|Percentage of beaches affected by advisories or closings||21%*||26%**||27%||32%||32%||32%|
|Percentage of beach days affected by advisories or closings||N/A||4%**||4%||5%||5%||5%|
|* Incomplete data from 11 states.|
** Incomplete data from four territories.
Funding to State Programs
Since 2001, EPA has made available nearly $82 million in grants to 35 coastal and Great Lakes states and territories. For the last two years EPA has also made grants available to two tribes. The funds are designed to help improve water monitoring and public information programs to alert beachgoers about the health of their beaches. Beach water monitoring helps to ensure that the public receives information on how to protect their health when visiting beaches; results are used to issue warnings and closures if indicators of pathogens are at unsafe levels and to help identify actions needed to reduce pollution.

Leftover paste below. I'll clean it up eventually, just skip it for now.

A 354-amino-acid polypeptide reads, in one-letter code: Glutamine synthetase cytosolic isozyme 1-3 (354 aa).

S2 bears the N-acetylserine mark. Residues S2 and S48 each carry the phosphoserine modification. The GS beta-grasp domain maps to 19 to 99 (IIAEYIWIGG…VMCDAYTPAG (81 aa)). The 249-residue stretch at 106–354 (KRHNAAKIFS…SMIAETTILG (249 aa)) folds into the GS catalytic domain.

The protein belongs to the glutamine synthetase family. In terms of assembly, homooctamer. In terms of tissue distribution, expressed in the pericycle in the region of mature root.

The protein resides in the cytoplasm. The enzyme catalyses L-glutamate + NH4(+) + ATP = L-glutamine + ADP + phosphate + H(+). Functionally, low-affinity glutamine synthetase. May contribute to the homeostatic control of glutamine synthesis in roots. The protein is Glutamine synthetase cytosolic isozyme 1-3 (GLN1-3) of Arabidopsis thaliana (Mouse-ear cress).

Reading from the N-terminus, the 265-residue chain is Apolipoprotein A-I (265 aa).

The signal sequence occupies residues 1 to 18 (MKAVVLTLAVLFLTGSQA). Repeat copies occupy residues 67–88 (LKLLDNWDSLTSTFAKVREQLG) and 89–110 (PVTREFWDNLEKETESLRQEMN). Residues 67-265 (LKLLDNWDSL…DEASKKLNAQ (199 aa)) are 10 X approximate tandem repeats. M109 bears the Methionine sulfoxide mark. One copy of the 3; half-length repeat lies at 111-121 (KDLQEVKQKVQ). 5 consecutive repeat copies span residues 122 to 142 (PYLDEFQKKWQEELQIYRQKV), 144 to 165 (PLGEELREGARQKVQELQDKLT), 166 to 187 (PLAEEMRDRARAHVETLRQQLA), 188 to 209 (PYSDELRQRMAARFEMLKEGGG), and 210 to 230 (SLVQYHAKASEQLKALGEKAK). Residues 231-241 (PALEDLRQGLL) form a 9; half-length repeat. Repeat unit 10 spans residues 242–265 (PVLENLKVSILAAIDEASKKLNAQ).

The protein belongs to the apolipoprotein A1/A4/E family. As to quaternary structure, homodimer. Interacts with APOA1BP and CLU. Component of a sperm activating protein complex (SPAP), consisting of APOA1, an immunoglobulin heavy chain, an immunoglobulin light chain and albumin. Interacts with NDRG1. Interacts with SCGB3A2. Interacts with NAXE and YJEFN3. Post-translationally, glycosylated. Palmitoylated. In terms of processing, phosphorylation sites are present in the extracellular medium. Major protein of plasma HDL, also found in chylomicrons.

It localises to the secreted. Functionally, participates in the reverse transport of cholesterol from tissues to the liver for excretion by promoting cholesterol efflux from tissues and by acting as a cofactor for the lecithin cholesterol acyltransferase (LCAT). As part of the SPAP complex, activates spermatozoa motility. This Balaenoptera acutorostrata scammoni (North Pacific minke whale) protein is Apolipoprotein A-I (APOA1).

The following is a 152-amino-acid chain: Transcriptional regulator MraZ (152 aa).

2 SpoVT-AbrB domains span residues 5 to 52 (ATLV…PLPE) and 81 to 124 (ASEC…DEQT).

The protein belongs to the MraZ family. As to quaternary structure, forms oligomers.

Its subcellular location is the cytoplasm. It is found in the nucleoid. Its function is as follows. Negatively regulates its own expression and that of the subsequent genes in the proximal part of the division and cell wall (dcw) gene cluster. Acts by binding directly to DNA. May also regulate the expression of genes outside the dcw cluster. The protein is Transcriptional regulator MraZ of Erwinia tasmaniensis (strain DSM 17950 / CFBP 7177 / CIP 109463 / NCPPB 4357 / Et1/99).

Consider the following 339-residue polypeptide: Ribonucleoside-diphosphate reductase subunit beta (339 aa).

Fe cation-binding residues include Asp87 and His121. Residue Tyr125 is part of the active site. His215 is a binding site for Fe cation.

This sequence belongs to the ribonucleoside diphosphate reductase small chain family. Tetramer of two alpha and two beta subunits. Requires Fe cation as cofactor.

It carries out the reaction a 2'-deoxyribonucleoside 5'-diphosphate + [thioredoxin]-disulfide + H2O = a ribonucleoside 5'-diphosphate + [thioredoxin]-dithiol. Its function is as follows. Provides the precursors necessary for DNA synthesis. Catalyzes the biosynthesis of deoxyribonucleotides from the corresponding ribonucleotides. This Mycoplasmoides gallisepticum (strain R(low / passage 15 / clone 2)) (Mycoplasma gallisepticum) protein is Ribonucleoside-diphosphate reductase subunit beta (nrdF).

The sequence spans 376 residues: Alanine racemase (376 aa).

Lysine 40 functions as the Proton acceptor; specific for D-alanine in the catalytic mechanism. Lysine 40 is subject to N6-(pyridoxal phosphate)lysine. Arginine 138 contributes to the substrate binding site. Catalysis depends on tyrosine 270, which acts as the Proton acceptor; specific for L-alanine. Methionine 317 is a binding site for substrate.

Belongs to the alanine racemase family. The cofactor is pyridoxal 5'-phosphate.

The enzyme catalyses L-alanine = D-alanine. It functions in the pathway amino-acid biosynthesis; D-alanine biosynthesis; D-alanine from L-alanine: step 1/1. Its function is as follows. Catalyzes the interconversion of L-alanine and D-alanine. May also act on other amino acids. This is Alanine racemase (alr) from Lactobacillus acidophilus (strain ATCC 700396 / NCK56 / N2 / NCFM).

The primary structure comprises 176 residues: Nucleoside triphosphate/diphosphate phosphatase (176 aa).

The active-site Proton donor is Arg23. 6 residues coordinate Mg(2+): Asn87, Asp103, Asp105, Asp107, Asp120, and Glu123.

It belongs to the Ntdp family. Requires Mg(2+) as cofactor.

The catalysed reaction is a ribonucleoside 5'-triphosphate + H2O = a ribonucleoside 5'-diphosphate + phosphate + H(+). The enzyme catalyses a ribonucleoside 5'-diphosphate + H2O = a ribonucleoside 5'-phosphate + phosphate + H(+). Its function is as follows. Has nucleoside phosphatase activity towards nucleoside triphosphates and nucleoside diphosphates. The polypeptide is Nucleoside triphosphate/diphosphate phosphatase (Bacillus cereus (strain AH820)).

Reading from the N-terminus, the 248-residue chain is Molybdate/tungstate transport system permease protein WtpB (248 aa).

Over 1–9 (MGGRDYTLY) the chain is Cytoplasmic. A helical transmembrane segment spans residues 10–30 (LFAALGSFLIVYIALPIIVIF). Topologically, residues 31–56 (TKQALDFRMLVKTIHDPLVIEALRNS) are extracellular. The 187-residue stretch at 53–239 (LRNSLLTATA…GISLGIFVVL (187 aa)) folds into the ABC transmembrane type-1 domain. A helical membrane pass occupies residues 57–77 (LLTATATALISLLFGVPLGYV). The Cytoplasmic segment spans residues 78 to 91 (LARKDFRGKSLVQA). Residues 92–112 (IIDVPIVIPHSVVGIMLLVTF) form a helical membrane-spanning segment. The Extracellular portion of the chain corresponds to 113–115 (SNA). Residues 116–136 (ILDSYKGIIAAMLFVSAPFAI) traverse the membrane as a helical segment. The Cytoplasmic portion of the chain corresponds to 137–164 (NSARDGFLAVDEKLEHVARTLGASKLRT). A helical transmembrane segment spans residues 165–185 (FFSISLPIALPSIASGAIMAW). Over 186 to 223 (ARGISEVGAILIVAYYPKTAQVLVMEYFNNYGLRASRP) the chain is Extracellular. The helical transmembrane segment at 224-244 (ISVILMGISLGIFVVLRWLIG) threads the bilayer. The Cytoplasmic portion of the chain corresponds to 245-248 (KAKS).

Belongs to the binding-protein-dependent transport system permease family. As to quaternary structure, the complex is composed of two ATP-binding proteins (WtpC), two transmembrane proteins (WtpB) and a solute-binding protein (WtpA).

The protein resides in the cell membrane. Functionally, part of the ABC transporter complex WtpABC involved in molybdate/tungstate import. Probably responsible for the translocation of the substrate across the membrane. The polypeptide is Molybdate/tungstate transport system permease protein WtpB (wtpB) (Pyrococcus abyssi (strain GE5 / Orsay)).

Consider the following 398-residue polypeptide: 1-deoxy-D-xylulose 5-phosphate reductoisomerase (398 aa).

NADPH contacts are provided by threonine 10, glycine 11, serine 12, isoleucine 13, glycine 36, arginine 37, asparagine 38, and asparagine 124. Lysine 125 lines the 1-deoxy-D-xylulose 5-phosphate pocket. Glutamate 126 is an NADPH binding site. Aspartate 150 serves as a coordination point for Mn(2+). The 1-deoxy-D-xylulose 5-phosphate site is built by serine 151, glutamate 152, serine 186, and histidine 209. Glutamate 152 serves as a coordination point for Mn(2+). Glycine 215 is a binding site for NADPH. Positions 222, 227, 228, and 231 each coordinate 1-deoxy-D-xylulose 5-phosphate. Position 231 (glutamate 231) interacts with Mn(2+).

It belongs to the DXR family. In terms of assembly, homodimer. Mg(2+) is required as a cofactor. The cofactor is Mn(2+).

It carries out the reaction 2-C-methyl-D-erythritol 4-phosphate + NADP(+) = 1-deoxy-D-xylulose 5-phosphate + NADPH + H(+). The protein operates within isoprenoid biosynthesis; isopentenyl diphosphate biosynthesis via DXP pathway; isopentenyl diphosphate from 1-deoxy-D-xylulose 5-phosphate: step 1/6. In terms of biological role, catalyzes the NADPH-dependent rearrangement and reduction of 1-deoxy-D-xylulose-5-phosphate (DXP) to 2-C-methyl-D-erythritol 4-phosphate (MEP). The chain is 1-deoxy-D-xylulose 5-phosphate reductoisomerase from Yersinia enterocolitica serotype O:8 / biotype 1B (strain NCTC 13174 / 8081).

The Agency encourages eligible tribes to contact their Regional EPA beach coordinators to learn more about BEACH Act grants. Here is a list of Regional beach coordinators.
Great Lakes Beach Sanitary Survey Tool
EPA finalized the Great Lakes Beach Sanitary Survey Tool in May 2008. The Tool helps beach managers in the Great Lakes identify sources of bacterial contamination at their beaches so that these sources can be corrected or cleaned up, and so that beach closures can be reduced or eliminated. Although the Beach Sanitary Survey Tool was developed for the Great Lakes, the concept is generally applicable in any beach environment, and has been successfully modified by some for use in marine waters (e.g., by the South Carolina beach program).